In week one of the Rugby World Cup a roadmap was provided for how to win rugby matches: Keep your discipline and go into the opposition’s 22m as much as possible.
Jason Ryan, the All Blacks forwards’ coach, this week pinpointed three keys to success: discipline, set-piece pressure and kicking. These rules for living (and winning) were the backbone of success over the weekend, whether that be France toppling New Zealand, England outlasting Argentina, or Ireland brutalising Romania.
The World Cup brings with it a mystique about how games must be played. Stop your exciting running rugby. Stop your risky offloads. Kick the ball, kick at goal and build pressure. It’s a game of pressure. You don’t win hard games by scoring tries; you win them by kicking drop-goals. Thank you Stranksy, Larkham, Wilkinson, Carter. Thank you, George Ford.
But in the humour of Ford’s Test match kicking practice, therein lies the key to World Cup success, and New Zealand’s reason for failure. To win consistently in pressure matches you need certainties.
These certainties are the things that Ryan outlined: set-piece, kicking and discipline. England are a generally uninspiring team. Their attack is dreary — to the point they knew they may not score a single try in 80 minutes. Yet, before kick-off, England knew what they could trust. They didn’t lose a lineout, they didn’t lose a scrum, they had the furthest distance per maul for any tier-one nation this weekend. And they knew George Ford can kick.
With this knowledge, they scored a point for every nine metres they carried the ball. When your set-piece works and you kick well, you don’t go backwards easily. This means that you enter the opposition’s 22m more and you give away fewer penalties. These two metrics are the two best determinants of World Cup success so far.
Essentially, England created a shorter field, and therefore could force out a victory. They can also plan to do that against Japan, Samoa, and then in the World Cup knock-out games.
New Zealand cannot.
The All Blacks at their best look nearly unstoppable. They have attacking threats across the field that can carve teams open. Yet, we’ve seen recently that they are also fallible. The All Blacks have structural issues in how they play that mean they are at risk of being manoeuvred out of a match.
The All Blacks have prioritised a game the looks good over one that dominates teams consistently. They have strong ball carriers and that showed against France. Nonetheless, that advantage ultimately proved meaningless.
New Zealand carried the ball for 631 metres, 180 more than France. They beat twice as many defenders. They had 61% gain-line success to France’s 41%. Yet, they were annihilated in a metric that counts, territory.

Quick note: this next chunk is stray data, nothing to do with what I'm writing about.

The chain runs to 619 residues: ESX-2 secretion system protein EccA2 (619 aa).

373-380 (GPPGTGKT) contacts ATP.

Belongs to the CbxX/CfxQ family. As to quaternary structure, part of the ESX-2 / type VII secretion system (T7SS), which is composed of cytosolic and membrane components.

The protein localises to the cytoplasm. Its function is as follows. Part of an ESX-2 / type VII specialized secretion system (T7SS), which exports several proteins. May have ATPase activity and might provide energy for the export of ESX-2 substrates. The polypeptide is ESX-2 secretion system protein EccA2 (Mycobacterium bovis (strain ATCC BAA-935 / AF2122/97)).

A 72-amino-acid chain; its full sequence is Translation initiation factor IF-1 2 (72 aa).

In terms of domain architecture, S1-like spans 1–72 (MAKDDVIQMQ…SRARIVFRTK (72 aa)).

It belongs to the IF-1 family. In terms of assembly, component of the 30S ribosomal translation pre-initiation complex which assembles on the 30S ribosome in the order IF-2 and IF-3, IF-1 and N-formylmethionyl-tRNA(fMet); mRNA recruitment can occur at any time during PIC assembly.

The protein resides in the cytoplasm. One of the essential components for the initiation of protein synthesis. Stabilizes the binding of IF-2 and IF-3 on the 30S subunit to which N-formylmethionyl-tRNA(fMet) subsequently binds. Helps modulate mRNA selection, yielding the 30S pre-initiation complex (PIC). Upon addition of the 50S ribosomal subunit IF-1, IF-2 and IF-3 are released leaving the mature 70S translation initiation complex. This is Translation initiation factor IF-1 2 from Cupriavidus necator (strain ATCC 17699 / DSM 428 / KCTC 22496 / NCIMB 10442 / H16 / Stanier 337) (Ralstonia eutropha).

The French defended smarter. The All Blacks’ attacking threat is dangerous for every opposition, so it’s less about stopping it than minimising impact. The French defence has built in safeguards that the All Blacks do not. Les Bleus missed twice as many tackles, but the percentage of those that led to line breaks was just 9.4%. When New Zealand missed tackles, they hurt much more with 31% of their missed tackles creating line breaks.
The All Blacks have much less margin for error. A 180-metre carrying advantage was easily wiped away by the 430 metres further that the French kicked. The All Blacks 22m exits were carries 48% of the time. They are playing risky rugby and are punished when their attack isn’t perfect.
Right now, what makes France and South Africa so good is that they build pressure to score points. The All Blacks, on the other hand, score points to build pressure. Fast starts created success in their first three matches of 2023 because early scoreboard pressure forced teams to change approach. Since Bledisloe Two, where they failed to score early, they have not been able to dictate the game and their attack has looked toothless as a consequence.
Against France, New Zealand scored a point for every 48 metres carried. George Ford can only dream of how many drop goal opportunities he could have scored with that many run metres.
The current All Blacks play style means that they are built to put up cricket-like scores against lesser teams. But if they want to win the World Cup, they will need to win three consecutive matches against teams that each have a clearer plan of how to impose themselves on a game.
The All Blacks still have the talent to win a World Cup, but this volatility means that in a knock-out game, unlike years past, any other team can dream to dominate the All Blacks and send them home.